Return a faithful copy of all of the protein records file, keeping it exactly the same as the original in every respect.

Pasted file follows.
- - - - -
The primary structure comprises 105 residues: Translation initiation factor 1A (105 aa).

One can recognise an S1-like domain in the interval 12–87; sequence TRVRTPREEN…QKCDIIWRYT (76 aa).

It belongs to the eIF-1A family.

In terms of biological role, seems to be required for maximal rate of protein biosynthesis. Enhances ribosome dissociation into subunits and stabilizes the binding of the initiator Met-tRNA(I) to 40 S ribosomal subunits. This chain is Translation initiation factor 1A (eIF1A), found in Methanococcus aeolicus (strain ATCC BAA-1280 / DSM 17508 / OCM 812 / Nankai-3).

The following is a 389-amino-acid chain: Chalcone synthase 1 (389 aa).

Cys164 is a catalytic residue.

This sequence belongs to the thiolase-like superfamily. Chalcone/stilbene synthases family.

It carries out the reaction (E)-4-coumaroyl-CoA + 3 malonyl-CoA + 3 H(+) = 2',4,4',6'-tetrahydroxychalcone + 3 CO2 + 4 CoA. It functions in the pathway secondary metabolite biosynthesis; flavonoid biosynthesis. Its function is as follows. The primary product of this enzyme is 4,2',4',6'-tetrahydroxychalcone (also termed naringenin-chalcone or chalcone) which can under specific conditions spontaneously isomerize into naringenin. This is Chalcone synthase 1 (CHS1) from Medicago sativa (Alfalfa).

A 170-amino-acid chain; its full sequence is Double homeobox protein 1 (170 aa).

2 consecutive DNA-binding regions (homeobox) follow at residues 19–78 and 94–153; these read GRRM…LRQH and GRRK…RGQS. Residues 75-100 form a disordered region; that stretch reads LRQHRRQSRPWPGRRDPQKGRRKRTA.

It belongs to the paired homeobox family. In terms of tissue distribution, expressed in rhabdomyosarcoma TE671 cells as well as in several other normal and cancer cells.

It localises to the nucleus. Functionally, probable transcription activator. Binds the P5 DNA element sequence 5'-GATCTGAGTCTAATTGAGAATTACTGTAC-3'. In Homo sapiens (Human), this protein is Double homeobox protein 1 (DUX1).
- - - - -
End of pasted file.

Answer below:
The primary structure comprises 105 residues: Translation initiation factor 1A (105 aa).

One can recognise an S1-like domain in the interval 12–87; sequence TRVRTPREEN…QKCDIIWRYT (76 aa).

It belongs to the eIF-1A family.

In terms of biological role, seems to be required for maximal rate of protein biosynthesis. Enhances ribosome dissociation into subunits and stabilizes the binding of the initiator Met-tRNA(I) to 40 S ribosomal subunits. This chain is Translation initiation factor 1A (eIF1A), found in Methanococcus aeolicus (strain ATCC BAA-1280 / DSM 17508 / OCM 812 / Nankai-3).

The following is a 389-amino-acid chain: Chalcone synthase 1 (389 aa).

Cys164 is a catalytic residue.

This sequence belongs to the thiolase-like superfamily. Chalcone/stilbene synthases family.

It carries out the reaction (E)-4-coumaroyl-CoA + 3 malonyl-CoA + 3 H(+) = 2',4,4',6'-tetrahydroxychalcone + 3 CO2 + 4 CoA. It functions in the pathway secondary metabolite biosynthesis; flavonoid biosynthesis. Its function is as follows. The primary product of this enzyme is 4,2',4',6'-tetrahydroxychalcone (also termed naringenin-chalcone or chalcone) which can under specific conditions spontaneously isomerize into naringenin. This is Chalcone synthase 1 (CHS1) from Medicago sativa (Alfalfa).

A 170-amino-acid chain; its full sequence is Double homeobox protein 1 (170 aa).

2 consecutive DNA-binding regions (homeobox) follow at residues 19–78 and 94–153; these read GRRM…LRQH and GRRK…RGQS. Residues 75-100 form a disordered region; that stretch reads LRQHRRQSRPWPGRRDPQKGRRKRTA.

It belongs to the paired homeobox family. In terms of tissue distribution, expressed in rhabdomyosarcoma TE671 cells as well as in several other normal and cancer cells.

It localises to the nucleus. Functionally, probable transcription activator. Binds the P5 DNA element sequence 5'-GATCTGAGTCTAATTGAGAATTACTGTAC-3'. In Homo sapiens (Human), this protein is Double homeobox protein 1 (DUX1).